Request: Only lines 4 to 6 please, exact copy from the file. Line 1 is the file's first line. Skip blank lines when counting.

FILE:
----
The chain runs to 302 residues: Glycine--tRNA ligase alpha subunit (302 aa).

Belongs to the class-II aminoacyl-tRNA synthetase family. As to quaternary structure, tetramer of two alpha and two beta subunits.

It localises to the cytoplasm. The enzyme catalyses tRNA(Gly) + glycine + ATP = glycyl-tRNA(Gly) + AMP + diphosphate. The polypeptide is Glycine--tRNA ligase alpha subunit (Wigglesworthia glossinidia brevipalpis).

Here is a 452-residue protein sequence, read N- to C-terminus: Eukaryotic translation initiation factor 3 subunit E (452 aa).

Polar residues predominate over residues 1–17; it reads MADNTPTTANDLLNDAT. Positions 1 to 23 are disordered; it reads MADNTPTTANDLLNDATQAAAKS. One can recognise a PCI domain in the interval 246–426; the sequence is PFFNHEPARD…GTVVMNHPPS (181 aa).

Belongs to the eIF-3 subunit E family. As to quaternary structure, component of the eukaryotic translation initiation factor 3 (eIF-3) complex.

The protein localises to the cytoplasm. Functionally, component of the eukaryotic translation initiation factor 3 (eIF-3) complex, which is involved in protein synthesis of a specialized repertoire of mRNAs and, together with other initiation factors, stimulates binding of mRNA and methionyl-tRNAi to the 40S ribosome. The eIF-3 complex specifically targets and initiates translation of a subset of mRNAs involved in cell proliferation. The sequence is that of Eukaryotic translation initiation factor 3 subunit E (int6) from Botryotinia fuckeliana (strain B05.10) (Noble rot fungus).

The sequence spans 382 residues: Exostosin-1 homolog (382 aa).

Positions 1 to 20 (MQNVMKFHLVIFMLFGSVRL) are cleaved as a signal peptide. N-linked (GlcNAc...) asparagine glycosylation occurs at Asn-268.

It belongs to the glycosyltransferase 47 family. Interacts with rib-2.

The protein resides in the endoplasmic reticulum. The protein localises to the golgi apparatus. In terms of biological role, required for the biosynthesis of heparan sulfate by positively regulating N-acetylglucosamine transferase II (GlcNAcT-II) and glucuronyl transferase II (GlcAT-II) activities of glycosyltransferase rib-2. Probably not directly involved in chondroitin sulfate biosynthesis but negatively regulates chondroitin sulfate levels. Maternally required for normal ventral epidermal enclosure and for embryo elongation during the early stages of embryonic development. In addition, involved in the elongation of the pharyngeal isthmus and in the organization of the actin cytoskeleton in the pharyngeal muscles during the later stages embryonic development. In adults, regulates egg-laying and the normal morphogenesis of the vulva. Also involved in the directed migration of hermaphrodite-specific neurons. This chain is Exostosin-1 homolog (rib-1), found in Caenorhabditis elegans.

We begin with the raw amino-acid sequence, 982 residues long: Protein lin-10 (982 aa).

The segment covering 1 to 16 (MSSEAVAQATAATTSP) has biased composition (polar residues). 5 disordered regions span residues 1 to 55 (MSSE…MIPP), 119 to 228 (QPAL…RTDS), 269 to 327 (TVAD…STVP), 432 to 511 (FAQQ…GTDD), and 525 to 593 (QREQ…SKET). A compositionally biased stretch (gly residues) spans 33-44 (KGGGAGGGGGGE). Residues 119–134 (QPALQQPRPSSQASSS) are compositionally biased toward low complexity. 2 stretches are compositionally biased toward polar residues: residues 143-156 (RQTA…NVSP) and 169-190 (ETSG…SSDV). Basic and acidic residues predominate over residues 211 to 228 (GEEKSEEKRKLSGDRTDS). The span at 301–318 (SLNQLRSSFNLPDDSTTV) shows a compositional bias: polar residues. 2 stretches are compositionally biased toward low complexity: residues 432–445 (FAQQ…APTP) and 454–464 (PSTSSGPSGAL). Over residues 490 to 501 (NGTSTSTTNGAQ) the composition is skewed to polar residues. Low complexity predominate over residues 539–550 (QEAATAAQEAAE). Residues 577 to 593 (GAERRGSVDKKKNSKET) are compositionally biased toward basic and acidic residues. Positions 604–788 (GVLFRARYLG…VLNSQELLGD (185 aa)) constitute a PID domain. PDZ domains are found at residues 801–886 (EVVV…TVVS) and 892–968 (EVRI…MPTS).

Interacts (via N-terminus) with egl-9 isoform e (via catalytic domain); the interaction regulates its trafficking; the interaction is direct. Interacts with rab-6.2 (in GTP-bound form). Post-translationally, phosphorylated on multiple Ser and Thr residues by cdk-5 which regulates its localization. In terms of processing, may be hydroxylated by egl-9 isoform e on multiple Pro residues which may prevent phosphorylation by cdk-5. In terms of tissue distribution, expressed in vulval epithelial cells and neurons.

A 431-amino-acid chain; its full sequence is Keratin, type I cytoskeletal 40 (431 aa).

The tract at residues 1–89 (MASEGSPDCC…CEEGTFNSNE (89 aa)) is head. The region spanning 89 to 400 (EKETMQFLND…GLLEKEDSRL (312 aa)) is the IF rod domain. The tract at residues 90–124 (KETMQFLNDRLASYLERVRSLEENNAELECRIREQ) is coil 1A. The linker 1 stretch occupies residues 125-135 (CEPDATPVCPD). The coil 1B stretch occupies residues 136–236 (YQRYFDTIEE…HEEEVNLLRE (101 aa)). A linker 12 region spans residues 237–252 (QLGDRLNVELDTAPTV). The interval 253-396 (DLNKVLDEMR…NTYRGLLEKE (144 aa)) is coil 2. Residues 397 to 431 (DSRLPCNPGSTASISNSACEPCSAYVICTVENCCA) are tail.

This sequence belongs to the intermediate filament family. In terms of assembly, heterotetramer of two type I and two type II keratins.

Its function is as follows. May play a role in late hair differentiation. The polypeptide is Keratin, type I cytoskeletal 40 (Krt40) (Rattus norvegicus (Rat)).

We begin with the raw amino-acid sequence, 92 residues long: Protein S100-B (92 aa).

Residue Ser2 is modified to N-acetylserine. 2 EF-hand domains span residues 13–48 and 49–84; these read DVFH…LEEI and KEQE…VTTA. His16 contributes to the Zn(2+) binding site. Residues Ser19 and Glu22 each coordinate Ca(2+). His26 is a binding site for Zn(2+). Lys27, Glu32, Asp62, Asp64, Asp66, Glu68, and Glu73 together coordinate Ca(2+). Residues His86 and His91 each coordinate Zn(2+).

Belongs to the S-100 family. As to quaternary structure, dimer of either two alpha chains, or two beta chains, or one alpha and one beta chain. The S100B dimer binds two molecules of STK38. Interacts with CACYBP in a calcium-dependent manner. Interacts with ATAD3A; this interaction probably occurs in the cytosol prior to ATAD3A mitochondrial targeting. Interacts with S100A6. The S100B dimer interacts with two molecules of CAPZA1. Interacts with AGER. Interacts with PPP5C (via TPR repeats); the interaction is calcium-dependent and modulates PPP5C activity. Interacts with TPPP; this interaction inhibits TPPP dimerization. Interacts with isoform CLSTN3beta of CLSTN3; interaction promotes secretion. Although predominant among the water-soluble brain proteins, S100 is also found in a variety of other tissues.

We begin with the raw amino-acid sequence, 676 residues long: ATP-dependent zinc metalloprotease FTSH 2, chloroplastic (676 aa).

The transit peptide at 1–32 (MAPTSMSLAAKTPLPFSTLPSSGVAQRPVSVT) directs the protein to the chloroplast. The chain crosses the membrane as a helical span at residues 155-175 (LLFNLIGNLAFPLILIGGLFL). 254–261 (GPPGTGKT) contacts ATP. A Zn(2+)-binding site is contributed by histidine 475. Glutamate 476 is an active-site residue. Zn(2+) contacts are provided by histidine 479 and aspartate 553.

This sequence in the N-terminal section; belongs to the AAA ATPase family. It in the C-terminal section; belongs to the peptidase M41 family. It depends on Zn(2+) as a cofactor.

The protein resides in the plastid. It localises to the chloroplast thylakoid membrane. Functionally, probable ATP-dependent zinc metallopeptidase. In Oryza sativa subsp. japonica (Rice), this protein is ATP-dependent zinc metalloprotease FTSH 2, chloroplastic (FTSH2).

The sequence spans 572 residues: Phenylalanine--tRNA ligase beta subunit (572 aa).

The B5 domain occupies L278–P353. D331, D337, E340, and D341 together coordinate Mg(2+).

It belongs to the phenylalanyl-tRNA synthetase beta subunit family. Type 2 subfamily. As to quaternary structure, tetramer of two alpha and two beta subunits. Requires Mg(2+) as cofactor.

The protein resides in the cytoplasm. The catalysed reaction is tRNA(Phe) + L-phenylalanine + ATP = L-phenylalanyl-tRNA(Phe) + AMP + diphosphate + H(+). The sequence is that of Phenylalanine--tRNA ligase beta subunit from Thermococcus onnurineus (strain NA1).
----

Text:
Here is a 452-residue protein sequence, read N- to C-terminus: Eukaryotic translation initiation factor 3 subunit E (452 aa).

Polar residues predominate over residues 1–17; it reads MADNTPTTANDLLNDAT. Positions 1 to 23 are disordered; it reads MADNTPTTANDLLNDATQAAAKS. One can recognise a PCI domain in the interval 246–426; the sequence is PFFNHEPARD…GTVVMNHPPS (181 aa).

Belongs to the eIF-3 subunit E family. As to quaternary structure, component of the eukaryotic translation initiation factor 3 (eIF-3) complex.